Tips for Learning to Listen to Your Teen
As a parent with so much life experience, it can be hard to sit back and listen to your teen without pointing out the problem and attempting to give advice. Below are some helpful tips on how to listen carefully and make sure you understand what your teen is trying to say:
- Stop what you’re doing and give them your full attention. Multitasking may be the most effective way to make use of your time, but when it comes to talking to your teen schedule a special time to listen. This demonstrates to your teen that they have your undivided attention and may encourage them to disclose more and ask questions.
- Display attentive body language. Demonstrate non-verbally that you are there to listen. Look them in the eyes, lean forward slightly, nod encouragingly. Your body language says the most, and so will theirs. Observing your teen can provide insight into how they feel.
- Don’t interrupt them. It’s hard not to jump in with opinions and questions when your teen is talking, however, letting them finish can help uncover underlying messages and problems. Decide to be interested in what they are saying not what advice you have to offer.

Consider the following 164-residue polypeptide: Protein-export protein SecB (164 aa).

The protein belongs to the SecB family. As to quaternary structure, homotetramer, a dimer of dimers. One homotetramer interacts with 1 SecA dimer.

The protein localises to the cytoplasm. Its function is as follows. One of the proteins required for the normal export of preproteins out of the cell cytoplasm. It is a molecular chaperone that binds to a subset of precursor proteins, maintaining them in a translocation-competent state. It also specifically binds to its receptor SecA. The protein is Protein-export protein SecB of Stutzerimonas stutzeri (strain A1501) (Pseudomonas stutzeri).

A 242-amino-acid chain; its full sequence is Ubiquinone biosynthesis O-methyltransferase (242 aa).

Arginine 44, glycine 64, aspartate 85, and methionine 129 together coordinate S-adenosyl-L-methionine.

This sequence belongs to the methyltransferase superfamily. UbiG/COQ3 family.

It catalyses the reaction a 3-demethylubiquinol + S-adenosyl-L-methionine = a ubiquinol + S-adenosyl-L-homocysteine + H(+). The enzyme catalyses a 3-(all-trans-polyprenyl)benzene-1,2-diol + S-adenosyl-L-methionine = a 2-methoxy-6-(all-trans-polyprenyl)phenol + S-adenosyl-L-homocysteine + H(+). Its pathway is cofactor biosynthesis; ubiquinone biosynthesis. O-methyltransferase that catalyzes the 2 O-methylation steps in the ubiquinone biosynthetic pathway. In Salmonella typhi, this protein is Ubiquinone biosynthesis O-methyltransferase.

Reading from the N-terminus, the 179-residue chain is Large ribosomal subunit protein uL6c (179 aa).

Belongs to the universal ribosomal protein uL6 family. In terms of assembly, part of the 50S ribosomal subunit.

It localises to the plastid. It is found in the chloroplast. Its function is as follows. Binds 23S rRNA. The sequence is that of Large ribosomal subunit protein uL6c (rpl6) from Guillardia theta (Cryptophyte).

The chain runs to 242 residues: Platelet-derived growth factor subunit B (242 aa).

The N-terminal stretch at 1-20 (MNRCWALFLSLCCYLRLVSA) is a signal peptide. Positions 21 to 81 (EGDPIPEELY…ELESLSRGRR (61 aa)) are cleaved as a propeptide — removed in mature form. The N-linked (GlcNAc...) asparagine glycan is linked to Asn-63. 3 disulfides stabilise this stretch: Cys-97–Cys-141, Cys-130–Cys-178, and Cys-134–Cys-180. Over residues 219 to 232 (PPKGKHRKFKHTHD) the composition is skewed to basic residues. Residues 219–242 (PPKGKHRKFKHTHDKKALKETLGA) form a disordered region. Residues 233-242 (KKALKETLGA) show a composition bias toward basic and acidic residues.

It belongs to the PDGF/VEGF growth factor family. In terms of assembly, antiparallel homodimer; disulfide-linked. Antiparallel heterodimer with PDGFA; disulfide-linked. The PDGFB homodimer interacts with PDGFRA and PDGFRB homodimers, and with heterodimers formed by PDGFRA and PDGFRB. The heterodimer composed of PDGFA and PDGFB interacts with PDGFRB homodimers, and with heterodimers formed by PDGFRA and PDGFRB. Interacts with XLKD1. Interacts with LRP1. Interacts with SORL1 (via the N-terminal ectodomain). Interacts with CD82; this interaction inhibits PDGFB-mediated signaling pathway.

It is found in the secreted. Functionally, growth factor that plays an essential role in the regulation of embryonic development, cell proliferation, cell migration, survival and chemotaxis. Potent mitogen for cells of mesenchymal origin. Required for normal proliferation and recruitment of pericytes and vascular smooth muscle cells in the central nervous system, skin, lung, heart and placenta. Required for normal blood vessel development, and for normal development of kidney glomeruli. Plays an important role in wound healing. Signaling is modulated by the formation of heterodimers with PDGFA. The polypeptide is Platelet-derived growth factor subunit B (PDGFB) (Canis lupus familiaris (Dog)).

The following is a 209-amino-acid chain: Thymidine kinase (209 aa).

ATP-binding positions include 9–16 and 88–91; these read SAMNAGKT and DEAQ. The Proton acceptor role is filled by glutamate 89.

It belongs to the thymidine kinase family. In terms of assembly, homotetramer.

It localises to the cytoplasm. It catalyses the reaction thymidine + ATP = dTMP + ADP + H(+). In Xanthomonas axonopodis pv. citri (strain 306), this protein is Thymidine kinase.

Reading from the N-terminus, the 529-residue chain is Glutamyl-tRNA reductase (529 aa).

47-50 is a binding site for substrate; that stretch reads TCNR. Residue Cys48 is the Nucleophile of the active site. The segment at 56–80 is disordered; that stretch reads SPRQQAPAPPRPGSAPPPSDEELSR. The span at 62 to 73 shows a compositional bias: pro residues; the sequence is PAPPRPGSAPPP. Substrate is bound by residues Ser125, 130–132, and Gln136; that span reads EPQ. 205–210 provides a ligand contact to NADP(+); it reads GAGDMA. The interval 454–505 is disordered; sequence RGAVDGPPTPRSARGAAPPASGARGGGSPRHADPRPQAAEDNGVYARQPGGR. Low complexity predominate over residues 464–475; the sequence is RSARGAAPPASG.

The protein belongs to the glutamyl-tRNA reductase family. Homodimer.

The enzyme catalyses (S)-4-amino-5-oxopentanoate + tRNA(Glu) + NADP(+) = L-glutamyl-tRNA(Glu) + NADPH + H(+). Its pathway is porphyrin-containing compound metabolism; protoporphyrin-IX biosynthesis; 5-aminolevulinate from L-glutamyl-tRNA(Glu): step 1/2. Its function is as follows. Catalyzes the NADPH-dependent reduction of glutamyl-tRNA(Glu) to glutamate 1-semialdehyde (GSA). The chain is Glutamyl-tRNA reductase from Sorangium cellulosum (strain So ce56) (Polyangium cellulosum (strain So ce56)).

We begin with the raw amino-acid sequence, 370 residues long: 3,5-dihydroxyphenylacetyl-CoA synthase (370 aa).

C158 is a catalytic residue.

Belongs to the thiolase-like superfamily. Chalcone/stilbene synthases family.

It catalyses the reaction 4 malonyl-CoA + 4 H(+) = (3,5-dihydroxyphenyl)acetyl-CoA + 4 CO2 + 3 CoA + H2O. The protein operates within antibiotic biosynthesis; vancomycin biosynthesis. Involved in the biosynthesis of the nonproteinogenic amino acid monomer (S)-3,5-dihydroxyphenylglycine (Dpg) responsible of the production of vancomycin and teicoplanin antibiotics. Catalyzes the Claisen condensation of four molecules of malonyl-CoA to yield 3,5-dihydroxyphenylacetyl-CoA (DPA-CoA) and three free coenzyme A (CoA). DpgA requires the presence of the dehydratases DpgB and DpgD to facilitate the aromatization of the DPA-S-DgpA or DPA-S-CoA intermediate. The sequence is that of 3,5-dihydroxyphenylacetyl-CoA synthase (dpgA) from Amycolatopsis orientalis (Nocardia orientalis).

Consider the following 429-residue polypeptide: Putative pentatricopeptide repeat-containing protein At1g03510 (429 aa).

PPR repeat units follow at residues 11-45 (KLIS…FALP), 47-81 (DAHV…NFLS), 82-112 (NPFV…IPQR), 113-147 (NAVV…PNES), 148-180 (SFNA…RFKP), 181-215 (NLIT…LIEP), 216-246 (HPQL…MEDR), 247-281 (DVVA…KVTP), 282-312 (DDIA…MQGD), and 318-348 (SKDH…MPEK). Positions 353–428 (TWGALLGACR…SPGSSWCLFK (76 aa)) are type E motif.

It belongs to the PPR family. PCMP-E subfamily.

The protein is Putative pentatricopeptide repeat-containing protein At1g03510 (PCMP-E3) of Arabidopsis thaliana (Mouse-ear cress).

- Restate and summarize their words. Restating helps ensure that you heard your teen correctly. If you didn’t, it gives them the chance to re-explain. It also lets them know that you are following everything they are trying to say.
- Reflect their emotions and never ridicule. React sensitively to what your teen shares with you. While something they say may seem trivial to you, in their world every event is big. If you don’t agree with something tell them in an open and understanding manner so that it doesn’t push them away.
- Prepare for moments of honesty and vulnerability. While talking, your teen may break down and share everything going on with them personally. Give them all time and support they need to share. These moments may be rarer for some teens than others.
- Don’t follow-up with a lecture. It is difficult enough for teens to share their life with adults without being worried about being confronted immediately afterward.